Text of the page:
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Yes ALL Daughters protest sees high school students speak out against rape culture

Kim Wright, one of the protesters, said one of the victims faced bullying by other students when she tried to come back to school after reporting the rape.

By
Aileen Graef
Yes ALL Daughters protests in Norman, Okla. Photo by Lauren B. Zuniga/Facebook
Yes ALL Daughters protests in Norman, Okla. Photo by Lauren B. Zuniga/Facebook

NORMAN, Okla., Nov. 24 (UPI) -- A group of Norman High School students walked out of class Monday morning to protest the district's response to rape and bullying accusations against students.

The protest campaign, known as Yes ALL Daughters, began after three girls at the high school were allegedly bullied after being allegedly raped by the same male student.

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There is an unverified video of one of the assaults and an alleged audio confession floating around on social media.

Kim Wright, one of the protesters, said one of the victims faced bullying by other students when she tried to come back to school after reporting the rape.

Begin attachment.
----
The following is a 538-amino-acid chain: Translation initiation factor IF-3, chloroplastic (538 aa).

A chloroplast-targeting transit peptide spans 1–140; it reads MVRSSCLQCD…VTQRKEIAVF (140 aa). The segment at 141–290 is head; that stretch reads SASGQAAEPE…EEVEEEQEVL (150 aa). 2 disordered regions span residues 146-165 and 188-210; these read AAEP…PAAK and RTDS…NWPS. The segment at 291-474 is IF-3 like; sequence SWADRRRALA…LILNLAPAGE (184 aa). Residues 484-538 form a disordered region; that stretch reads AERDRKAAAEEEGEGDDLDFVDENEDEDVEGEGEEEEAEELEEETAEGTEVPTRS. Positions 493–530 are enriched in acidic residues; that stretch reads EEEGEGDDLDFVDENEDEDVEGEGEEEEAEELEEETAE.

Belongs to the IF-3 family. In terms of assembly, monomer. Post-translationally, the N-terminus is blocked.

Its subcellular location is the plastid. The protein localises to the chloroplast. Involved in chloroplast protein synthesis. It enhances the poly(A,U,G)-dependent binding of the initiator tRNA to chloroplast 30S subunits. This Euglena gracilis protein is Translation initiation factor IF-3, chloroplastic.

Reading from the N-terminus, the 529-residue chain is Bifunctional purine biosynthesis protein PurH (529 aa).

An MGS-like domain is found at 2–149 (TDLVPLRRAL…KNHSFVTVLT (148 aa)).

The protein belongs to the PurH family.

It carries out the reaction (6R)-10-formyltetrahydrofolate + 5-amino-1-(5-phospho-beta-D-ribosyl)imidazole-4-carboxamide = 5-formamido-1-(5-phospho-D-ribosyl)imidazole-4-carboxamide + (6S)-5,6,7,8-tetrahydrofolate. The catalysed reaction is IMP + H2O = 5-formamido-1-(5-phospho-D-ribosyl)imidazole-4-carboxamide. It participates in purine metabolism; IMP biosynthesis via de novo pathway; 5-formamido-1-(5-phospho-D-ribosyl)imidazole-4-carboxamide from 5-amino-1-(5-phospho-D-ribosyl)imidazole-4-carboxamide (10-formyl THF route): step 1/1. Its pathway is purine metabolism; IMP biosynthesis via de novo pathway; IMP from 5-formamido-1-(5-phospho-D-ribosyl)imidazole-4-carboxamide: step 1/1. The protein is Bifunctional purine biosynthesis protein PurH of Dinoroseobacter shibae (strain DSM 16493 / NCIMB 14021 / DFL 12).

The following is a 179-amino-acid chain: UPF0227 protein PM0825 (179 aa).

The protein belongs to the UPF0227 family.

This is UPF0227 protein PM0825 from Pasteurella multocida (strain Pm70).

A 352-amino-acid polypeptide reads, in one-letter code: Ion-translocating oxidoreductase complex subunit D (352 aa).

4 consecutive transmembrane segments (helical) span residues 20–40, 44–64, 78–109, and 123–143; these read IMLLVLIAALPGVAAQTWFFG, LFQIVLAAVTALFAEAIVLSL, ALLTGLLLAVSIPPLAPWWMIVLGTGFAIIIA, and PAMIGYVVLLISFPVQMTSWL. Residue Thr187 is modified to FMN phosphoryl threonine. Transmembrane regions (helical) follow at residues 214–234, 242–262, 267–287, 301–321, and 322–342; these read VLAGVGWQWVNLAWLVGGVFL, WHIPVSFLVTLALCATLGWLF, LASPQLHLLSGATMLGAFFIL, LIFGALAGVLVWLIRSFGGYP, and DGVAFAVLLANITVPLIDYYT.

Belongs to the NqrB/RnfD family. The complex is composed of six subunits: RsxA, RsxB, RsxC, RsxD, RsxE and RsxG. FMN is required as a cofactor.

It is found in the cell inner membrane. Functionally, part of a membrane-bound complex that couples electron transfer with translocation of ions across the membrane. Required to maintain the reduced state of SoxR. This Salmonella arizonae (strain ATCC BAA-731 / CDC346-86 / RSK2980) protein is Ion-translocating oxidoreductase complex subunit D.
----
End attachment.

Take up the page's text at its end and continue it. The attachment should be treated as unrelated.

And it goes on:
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"She was verbally attacked when she walked into school," said Wright. "It was a group of girls who threatened her. She had just made it to the doors on her first day back."

The identities of the accused and the victims are being withheld as it is a sexual assault case involving minors.

"We are investigating, and hopefully we can resolve it," said Norman Police Department Captain Tom Easley. "My heart goes out to them and my heart goes out to them if the allegations are true. But if the allegations are true and there's the evidence to back it up, then we will be thinking along the lines of possession and distribution of pornography and perhaps even child pornography if we can establish that a juvenile is involved."

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The group outlined its demands for the school district to change its policies regarding these types of cases.

The demands include making sure students feel safe when they return to school, full law enforcement investigations, a full-time advocate for victims of sexual assault, the creation of a notice of victims' rights, sensitivity training for faculty and the implementation of sexual assault prevention education.

It also asks that these changes be made under the oversight of a committee comprised of three students, three parents and three faculty members.

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The protests are expected to last all day Monday.

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